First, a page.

The previous book of romantic suspense I had read was In Plain Sight by Tara Taylor Quinn. I needed a book that involved the letter “Q” for the 2013 Alphabet in Crime Fiction meme hosted by Kerrie Smith at her blog, Mysteries in Paradise. I had also set myself a theme of having a personal connection to each post for the meme. In Plain Sight fitted my criteria by featuring lawyers.
Because of my infrequent reading in the sub-genre I have a limited knowledge of even what qualifies as romantic suspense. For guidance in the area I looked to the RITA Awards handed out by the RWA (Romance Writers of America).
The judging guidelines for the category of romantic suspense are:
In this category, the love story is the main focus of the novel, a suspense/mystery/thriller plot is blended with the love story, and the resolution of the romance is emotionally satisfying and optimistic.
I have looked at the RITA award for romantic suspense for the last 10 years and I have not read any of them. I have not read any books by the award winning authors.
My primary reluctance in reading romantic suspense is the statement in the guidelines that “the love story is the main focus of the novel”. I want mysteries to focus on the mystery to be solved. When attention is concentrated on other subjects be it romance or violence or historical events I tend to lose interest.
Yet I have a prejudice against romantic suspense that cannot be explained by the focus of the story. It is a personal discomfort with romance being at the heart of the book. I am confident that I am not alone among males in finding myself ill at ease reading about romance.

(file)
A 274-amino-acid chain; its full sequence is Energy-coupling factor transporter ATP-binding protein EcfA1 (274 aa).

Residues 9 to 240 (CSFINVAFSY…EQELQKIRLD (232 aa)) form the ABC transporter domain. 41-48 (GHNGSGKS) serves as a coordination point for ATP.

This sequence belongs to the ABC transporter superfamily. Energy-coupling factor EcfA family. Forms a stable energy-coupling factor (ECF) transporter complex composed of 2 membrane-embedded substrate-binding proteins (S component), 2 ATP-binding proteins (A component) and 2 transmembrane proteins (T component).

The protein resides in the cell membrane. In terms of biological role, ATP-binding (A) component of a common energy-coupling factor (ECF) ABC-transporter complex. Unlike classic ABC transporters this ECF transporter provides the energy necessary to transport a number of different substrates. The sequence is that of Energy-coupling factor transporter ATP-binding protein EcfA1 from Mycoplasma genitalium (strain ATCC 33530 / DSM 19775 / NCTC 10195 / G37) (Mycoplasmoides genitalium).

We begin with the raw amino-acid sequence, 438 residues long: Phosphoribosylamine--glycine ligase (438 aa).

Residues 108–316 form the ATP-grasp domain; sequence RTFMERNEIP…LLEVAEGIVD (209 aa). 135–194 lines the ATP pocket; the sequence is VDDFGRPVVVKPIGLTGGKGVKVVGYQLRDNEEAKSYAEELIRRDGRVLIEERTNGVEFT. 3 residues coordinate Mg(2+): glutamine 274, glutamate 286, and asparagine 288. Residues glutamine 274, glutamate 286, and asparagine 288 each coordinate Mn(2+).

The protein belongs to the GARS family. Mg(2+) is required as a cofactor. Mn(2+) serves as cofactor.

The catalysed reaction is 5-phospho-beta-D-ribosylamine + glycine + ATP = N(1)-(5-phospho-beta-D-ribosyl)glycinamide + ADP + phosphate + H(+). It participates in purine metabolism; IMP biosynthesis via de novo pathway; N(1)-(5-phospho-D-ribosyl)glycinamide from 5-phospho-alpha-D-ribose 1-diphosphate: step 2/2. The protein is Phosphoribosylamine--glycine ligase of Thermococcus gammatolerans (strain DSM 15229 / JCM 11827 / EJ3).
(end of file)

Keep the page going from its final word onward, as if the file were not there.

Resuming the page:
Can our hearts be so dark that only noir is acceptable to the male? I say not as I am generally uncomfortable with strongly noir mysteries.
I believe I can relate to romance. I have been married for over three decades. Now it is entering treacherous territory to ask my wife if I am romantic. The word “romance” leaves men stumbling around verbally.
At least Canadian society when I was growing up in the 1950’s and 1960’s strongly saw romance in books as effeminate. Not being masculine it was not reading for guys. I doubt it is much different in the current generation.
The guideline that the “resolution of the romance is emotionally satisfying and optimistic” is a further block for me. While few mysteries do not have a resolution that is “satisfying” in that the mystery is solved and the bad guy/gal apprehended I at least have the illusion in regular mysteries that the ending will be a surprise.
For a reader wanting to explore different sub-genres in mysteries I find myself facing my own biases. I feel I should read mysteries that are well written whether romantic suspense or conventional mysteries.
Mysteries have already been looked down up as formulaic. To be prejudiced against romance suspense is to personally reflect a prejudice against a part of a literary genre I love.
An Inquiry into Love and Death is a well written book. It should be considered as a candidate for the shortlist of best mystery novel. Romantic suspense is a worthy sub-genre.
Yet I doubt I am ready to add books of romantic suspense to my TBR piles. Justified or not my prejudices are going to continue to take me away from the book store shelves which contain romantic suspense. It will take a work of romantic suspense appearing on another shortlist for me to reading romantic suspense again. I am feeling very unromantic at the moment.